Except for that, no major changes happened for years. Finally installed exterior siding in 2015, which logically shouldn’t have been put off so long but there simply wasn’t enough money. I could scrounge and do local gigs enough to keep myself in food and fuel, and TUAK donations helped with medical and Jeep problems but there was never enough to finish the exterior and I watched in mild dismay as the OSB – which was never supposed to be exposed to the weather that long – slowly decomposed.
The Great Siding Project of 2015 was the result of a major TUAK fundraiser. I was able to replace all the rotted OSB on the weather/drip side of the cabin and put up Hardieboard siding that will surely outlast me. The rest was covered in tarpaper and cheap plywood siding at last, with the help of Neighbor D. Then I learned to relax and love the paintbrush.
But in October 2016 I had a bad fall and ripped the rotator cuff in my right shoulder, making that vertical loft ladder a real challenge. A ground-floor bedroom addition, which had always been a “someday when I’m rich and famous” affair, started looking more like a necessity. Even though I did recover enough use of the arm to struggle up and down the ladder through that winter, the writing was on the wall: Old one-legged men should sleep on the ground floor. Ian (again) and Big Brother and various Generous Readers donated enough funds to nearly double the Lair’s footprint in a project that went on from late April to sometime in October. There were times when I really wondered if I would make it inside by winter, and I wouldn’t have if it hadn’t been for a friend of the blog who drove all the way from Minnesota to help with the insulation and drywall.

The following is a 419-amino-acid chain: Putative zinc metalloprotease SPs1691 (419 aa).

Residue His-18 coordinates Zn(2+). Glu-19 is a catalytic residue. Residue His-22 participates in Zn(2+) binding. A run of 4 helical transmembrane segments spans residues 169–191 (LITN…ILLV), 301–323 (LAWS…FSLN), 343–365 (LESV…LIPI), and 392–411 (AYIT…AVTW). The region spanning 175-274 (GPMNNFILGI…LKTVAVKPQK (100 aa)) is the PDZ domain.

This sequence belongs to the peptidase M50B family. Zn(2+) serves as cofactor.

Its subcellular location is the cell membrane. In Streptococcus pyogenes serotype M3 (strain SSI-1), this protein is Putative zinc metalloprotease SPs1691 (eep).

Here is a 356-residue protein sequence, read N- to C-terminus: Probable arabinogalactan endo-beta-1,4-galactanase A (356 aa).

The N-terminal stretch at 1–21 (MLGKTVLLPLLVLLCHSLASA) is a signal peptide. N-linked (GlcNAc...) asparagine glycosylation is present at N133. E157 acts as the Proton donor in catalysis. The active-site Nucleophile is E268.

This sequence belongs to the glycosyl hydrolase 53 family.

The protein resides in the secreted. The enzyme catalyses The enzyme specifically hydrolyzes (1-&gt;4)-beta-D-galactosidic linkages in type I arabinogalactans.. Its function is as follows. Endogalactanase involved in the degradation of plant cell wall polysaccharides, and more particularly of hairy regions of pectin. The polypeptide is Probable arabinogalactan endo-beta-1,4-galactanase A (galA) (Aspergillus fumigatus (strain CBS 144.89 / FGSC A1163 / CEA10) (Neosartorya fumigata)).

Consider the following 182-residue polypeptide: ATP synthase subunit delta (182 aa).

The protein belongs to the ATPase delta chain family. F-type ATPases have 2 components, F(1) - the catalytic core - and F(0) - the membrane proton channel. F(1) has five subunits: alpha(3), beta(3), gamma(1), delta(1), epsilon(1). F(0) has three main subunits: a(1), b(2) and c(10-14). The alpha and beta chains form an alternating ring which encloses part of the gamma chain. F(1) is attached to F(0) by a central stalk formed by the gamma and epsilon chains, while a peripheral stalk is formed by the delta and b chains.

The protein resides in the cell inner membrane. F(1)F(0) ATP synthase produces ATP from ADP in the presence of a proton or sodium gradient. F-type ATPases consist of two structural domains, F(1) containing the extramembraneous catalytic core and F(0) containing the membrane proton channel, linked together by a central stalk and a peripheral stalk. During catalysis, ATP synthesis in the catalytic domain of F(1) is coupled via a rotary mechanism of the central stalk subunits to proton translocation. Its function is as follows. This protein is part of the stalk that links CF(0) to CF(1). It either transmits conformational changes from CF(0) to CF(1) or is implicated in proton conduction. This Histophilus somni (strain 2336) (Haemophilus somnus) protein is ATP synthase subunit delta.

First I was out of money: I could pay for the insulation or the drywall but not both, and he came through with the insulation. Second I’d never in life have gotten that ceiling done alone. Between us we knocked the whole thing out in 3 or 4 days, and I can assure you that the seams in the bedroom (which he did) look a hell of a lot better than the seams in the closet (which I did).
And so that happened. Thanks to a Generous Reader the Lair bedroom even has a thermostat-controlled propane furnace, and there are no words.
A porch with a roof was one of those “yeah, maybe someday” projects I never expected to get to, but when the stars seemed to align themselves for that I was able to knock it out almost casually. A roof is really just a matter of planning and cash, I don’t anticipate any big issue. The supports are already there, so it’ll be no big deal.
And so it’s really just a matter of patience and evolution. Things seemed to happen kind of organically when it was time for them to happen, and the Secret Lair has now achieved almost everything I dreamed of but never seriously expected to happen. I picture myself flooring and roofing and probably screening the porch in the fullness of time. I’d really truly like to figure out how to finish the ceiling in the main part of the cabin, something I should oh-so-importantly have done first. But honestly I rarely even see that anymore. It has gradually become a very comfortable little cabin.